By: Jessica Ward, MS, RD, CEDRD, Director of Therapeutic Services
Staying active is good for our mind as well as our body, and as we celebrate Mental Health Month in May, it is a great time to remember that our physical health plays a key role in our mental health. The human body is comprised of many inter-related systems, and changes to one part of the system can have significant effects on the other parts, sometimes in ways, we didn’t even imagine!
Physical activity can be a challenging topic for those with an eating disorder as it can often become a behavior associated with their illness. At the same time, there is overwhelming research proving physical activity as beneficial – in addition to helping our mental health; it can help us to live longer, and strengthen our bones and muscles. To sort this out, we should remember the keys of variety, balance, and moderation as previously discussed.
Variety in Our Activity
When considering physical activity, think of activities that you enjoy. There is a common misconception that exercise must be rigorous to provide a benefit. However, the idea of joyful movement is often helpful in eating disorder recovery because it emphasizes that activity should bring joy and happiness. It should be something we enjoy doing! It is important to remember that any movement helps us, it doesn’t have to be complicated or strenuous. Find what works for you; it may be taking a short walk, enjoying daily yoga, or heading to the park for a game of frisbee. We all have a variety of interests, and our physical activity should be varied as well, which helps to keep it exciting and fun as well as providing significant physical and mental benefits.
Balance in Our Routine
As we work with clients at Selah House regarding adding physical activity to their recovery, we also ask them to look at balance. Incorporating balance into your physical activity is equally as important as integrating it into other areas of your life. If you have a day where you planned to do some physical activity and then life intervened and interrupted your plans, how well can you accept the change of plans? Can you reschedule easily for another time or create an alternative you will still enjoy? If so, you probably have some healthy balance. However, sticking with the schedule change at the cost of safety, relationships, sleep, etc., may mean it is time to seek professional help and discuss the role of physical activity in your life.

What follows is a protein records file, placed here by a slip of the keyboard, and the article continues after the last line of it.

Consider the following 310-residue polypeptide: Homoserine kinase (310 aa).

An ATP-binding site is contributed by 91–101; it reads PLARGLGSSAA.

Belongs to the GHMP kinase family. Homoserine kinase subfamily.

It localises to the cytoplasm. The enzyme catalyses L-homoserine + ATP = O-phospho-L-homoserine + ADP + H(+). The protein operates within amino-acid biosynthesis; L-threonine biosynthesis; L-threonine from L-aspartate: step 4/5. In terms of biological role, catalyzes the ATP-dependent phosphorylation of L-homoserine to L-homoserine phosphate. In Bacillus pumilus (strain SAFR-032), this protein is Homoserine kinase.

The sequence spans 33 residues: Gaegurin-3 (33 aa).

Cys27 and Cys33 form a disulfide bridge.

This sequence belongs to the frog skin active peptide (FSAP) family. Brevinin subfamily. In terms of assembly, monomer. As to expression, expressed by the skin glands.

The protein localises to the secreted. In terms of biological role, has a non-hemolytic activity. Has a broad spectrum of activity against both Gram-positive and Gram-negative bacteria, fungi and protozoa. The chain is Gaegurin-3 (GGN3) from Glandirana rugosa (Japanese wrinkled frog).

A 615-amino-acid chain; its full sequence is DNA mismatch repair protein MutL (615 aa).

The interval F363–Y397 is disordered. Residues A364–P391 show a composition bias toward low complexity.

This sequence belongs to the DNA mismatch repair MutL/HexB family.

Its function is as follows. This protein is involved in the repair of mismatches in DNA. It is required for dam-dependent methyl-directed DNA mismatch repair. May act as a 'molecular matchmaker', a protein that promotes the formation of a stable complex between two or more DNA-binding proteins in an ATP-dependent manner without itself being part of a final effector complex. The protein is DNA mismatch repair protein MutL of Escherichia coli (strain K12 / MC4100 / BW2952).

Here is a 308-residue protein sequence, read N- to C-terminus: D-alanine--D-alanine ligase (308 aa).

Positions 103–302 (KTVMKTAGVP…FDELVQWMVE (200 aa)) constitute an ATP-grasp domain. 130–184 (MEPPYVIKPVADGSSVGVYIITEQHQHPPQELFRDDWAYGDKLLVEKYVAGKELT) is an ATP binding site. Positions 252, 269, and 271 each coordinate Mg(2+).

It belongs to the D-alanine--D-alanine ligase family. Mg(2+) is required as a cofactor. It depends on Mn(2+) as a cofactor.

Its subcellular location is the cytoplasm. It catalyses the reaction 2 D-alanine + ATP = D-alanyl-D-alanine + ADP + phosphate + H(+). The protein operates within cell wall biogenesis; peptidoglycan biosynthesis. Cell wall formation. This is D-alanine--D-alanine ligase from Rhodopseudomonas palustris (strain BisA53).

Moderation with Our Support System
Physical activity is also more enjoyable when shared as time with friends or loved ones. Maintaining and building a relationship while doing something fun and active can benefit us in so many ways. It also helps us with moderation! Because eating disordered behaviors can thrive when we are isolated, being physically active with someone else helps put our overall well-being first. Picking activities that are easy to include in your routine and having a healthy support system are essential. Remember, support systems help us become our best selves.
Also, physical activity does not have to last for hours. Research shows that just 1 hour of physical activity a week is related to lower levels of mood, anxiety, and substance use disorders. Physical activity has been proven to help reduce the symptoms of depression, anxiety, and negative feelings. Even small amounts of physical activity can provide improved cognitive functioning and self-esteem.
As we celebrate Mental Health Month, grab your friends and family and do something you enjoy!
“I can do all things through him who strengthens me.” Philippians 4:13